The Personal Data Protection Bill 2019 (PDP Bill 2019) is being analyzed by a Joint Parliamentary Committee (JPC) in consultation with experts and stakeholders.
The Bill aims to:
- to provide for protection of the privacy of individuals relating to their personal data,
- specify the flow and usage of personal data,
- create a relationship of trust between persons and entities processing the personal data,
- protect the fundamental rights of individuals whose personal data are processed,
- to create a framework for organisational and technical measures in processing of data,
- laying down norms for social media intermediary,
- cross-border transfer, accountability of entities processing personal data,
- remedies for unauthorised and harmful processing, and
- to establish a Data Protection Authority of India for the said purposes and for matters connected therewith or incidental thereto.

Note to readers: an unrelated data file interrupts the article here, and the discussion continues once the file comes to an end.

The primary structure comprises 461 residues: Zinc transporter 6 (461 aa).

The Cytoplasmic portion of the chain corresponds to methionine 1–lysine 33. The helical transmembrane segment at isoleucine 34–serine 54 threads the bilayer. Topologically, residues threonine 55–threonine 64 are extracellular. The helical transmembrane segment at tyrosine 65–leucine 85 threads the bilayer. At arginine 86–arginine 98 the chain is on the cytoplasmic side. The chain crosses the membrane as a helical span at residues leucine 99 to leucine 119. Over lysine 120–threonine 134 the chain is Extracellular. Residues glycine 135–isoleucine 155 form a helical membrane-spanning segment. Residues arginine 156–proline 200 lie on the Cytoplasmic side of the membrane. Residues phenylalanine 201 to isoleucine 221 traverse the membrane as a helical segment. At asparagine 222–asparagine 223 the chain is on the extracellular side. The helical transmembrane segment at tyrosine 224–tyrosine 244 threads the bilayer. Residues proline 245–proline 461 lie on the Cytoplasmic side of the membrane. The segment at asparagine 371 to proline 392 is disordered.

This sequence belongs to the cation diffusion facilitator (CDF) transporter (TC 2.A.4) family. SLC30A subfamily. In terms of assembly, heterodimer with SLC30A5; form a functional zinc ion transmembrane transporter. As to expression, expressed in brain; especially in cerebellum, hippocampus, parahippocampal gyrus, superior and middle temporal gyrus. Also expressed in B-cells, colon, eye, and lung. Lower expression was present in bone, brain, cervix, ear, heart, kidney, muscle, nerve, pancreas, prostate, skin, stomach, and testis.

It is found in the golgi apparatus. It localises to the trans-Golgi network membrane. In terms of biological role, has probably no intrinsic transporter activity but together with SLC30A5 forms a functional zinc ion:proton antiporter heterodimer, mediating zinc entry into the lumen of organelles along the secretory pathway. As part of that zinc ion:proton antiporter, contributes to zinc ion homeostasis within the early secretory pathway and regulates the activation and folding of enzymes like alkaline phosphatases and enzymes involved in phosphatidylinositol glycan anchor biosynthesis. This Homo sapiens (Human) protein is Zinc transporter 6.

Indian Cyber Crime Coordination Centre (I4C)
- The scheme is proposed to act as a nodal point in the fight against cybercrime.
- It envisages to identify the research problems and take up R&D activities in developing new technologies and forensic tools in collaboration with academia/ research institutes within India and abroad.
- It is meant to prevent misuse of cyberspace for furthering the cause of extremist and terrorist groups.
- It would suggest amendments, if required, in cyber laws to keep pace with fast changing technologies and International cooperation.
- It coordinates all activities related to implementation of Mutual Legal Assistance Treaties (MLAT) with other countries related to cybercrimes in consultation with the concerned nodal authority in the MHA.